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Rodgers stakes claim in Titletown lore with Super Bowl journey

DALLAS -- This night wasn't about Brett Favre.

The Packers said good-bye to the most decorated quarterback in franchise history 30 months prior to the day of Super Bowl XLV, and the Favre questions were really only coming up again for Aaron Rodgers in big moments like the one he had Sunday night. And all that stuff was really superficial anyway, since the shadow Favre casted hardly seemed to have any effect on the rising, young team he left.

But for a brief minute in Cowboys Stadium, still picking confetti out of their hair and with older brother Luke Rodgers toting Aaron's trademark title belt, those closest to the newest Packers legend let the scars show.

I told both Luke and father Ed Rodgers that for all the things Brett Favre accomplished over his career, No. 4 never won Super Bowl MVP, like the kid from Chico, Calif. just had.

"He didn't?" Ed said, grinning ear-to-ear. "Oh, I didn't know that. OK, I like that, though. That's awesome."

"I didn't know that," Luke responded earlier. "That's fantastic. Now Aaron's got one up on Brett."

If those words have a tinge of edge to them, well, then so be it.

That's what happens when you see your son or little brother told, for the first six years of his career, more about what he isn't than what he is. That's what happens when the kid finally erases that last "isn't," leaving only room for what he's become. And for Rodgers, that's the biggest star on the game's biggest stage.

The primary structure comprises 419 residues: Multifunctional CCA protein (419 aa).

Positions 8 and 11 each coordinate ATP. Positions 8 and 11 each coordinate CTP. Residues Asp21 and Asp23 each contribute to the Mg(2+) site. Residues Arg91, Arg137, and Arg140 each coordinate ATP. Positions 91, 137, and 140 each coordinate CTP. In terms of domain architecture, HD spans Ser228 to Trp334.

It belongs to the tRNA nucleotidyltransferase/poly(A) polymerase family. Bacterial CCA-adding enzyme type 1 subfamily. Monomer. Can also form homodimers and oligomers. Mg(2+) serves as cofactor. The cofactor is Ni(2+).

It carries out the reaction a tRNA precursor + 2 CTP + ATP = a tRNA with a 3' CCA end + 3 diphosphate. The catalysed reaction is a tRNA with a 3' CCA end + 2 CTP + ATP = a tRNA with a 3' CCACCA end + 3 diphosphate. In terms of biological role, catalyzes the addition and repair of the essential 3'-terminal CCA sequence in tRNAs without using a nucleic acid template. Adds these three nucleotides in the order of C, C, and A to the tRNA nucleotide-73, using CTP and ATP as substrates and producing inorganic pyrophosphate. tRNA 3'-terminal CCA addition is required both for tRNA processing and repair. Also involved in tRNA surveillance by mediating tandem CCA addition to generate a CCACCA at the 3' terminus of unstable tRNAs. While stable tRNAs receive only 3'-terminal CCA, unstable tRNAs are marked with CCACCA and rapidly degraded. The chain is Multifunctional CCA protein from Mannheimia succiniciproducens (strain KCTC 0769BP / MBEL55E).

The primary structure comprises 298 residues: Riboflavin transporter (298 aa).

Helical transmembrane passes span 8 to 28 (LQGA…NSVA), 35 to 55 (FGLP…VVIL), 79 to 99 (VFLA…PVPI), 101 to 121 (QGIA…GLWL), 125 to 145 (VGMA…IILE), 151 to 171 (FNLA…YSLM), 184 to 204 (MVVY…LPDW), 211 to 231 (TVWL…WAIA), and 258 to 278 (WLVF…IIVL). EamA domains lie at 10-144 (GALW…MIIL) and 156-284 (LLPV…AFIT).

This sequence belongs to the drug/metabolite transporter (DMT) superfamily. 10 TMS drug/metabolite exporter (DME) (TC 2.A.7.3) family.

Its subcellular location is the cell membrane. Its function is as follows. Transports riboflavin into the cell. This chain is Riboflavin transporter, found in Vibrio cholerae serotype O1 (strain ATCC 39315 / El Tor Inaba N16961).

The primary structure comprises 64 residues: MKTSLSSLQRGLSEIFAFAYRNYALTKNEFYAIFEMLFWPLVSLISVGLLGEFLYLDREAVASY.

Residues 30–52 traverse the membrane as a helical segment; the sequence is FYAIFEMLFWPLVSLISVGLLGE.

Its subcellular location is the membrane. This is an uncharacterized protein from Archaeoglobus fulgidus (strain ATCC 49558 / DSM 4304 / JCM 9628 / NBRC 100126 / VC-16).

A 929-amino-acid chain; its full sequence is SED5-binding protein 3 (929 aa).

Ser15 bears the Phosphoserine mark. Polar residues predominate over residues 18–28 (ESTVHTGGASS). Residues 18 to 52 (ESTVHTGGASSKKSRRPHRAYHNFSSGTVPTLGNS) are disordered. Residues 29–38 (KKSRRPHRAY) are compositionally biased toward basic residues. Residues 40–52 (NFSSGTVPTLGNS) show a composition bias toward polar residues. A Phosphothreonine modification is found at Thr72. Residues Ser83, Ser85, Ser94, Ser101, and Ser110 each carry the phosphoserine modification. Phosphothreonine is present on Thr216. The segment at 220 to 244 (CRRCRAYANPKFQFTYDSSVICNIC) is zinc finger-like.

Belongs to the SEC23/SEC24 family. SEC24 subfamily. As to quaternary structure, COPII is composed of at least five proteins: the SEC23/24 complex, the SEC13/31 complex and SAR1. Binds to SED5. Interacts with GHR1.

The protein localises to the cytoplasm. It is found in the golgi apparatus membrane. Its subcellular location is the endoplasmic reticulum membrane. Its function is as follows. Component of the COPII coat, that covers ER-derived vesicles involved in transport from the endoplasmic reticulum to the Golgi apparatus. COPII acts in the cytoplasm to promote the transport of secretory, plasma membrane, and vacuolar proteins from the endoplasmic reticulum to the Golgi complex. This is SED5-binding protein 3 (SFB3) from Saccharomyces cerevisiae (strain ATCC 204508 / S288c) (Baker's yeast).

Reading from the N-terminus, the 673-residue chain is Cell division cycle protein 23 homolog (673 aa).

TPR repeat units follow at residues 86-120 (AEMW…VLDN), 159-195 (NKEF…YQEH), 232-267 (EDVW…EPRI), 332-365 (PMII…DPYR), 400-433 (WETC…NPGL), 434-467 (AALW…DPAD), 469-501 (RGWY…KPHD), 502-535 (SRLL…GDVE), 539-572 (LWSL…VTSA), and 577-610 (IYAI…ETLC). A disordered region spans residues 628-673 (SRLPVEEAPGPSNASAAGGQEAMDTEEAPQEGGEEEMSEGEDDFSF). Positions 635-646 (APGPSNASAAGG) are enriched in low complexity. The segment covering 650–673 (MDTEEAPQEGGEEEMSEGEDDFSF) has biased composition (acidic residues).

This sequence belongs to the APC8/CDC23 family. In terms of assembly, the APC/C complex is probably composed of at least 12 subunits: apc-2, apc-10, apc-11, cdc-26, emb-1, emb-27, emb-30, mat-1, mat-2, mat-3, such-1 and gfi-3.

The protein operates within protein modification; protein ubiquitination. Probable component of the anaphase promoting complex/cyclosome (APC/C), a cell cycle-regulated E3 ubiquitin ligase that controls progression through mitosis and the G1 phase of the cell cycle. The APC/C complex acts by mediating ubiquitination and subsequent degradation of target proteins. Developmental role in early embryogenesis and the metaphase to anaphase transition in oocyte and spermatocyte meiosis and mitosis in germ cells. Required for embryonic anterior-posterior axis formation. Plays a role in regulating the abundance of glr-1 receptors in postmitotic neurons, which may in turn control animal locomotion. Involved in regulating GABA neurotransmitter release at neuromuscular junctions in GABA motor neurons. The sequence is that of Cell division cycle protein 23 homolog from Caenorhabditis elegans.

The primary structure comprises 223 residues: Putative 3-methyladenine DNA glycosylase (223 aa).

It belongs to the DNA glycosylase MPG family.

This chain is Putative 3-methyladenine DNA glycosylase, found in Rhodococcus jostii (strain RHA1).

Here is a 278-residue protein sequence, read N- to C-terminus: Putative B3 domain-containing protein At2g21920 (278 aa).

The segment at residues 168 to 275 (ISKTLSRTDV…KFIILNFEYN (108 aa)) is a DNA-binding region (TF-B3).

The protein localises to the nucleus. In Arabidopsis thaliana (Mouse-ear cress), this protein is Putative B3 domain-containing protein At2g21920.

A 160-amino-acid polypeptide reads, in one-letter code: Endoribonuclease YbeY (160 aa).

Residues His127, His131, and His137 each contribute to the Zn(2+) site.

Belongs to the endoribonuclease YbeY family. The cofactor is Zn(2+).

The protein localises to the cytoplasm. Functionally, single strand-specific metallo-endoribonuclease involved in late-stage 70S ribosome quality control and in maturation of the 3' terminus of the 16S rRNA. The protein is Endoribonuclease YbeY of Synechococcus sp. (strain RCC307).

Despite some uneven moments on Sunday night, particularly in the third quarter of the game, Rodgers was, to use his family's words, awesome and fantastic.

Rodgers fought through a slew of drops by receivers to keep his completion percentage north of 60, while throwing for 304 yards, three touchdowns and no picks. Favre was good in Super Bowls XXXI and XXXII, but not quite like that, compiling an aggregate 56.5 completion percentage for 502 yards, five touchdowns and one pick in his two games.

Still, those numbers, and that legacy gave Rodgers plenty to live up to. And it wasn't easy.

"I hate to use the term monkey-off-his-back, but with this victory, it seems like, hopefully, everybody will move on and the past will be the past, and he can start his own legacy from here," Ed said. "It was really hard (replacing Favre), so this has got to be sweet for him, to erase all those things, and move on from here."

The really interesting thing is, the way these guys see it, the monkey was already off of Rodgers' back, or it had been for at least a few months.

The evolution of Rodgers as a quarterback kicked into high gear in 2009, when the Packers improved from 6-10 to 11-5. But even then, he couldn't quite get past the whole Favre thing, with Green Bay getting swept by the Vikings, and his predecessor leading Minnesota to the NFC title game. Rodgers might not admit it now, but those wins over the slumping Vikings this year meant something, according to those who know him best.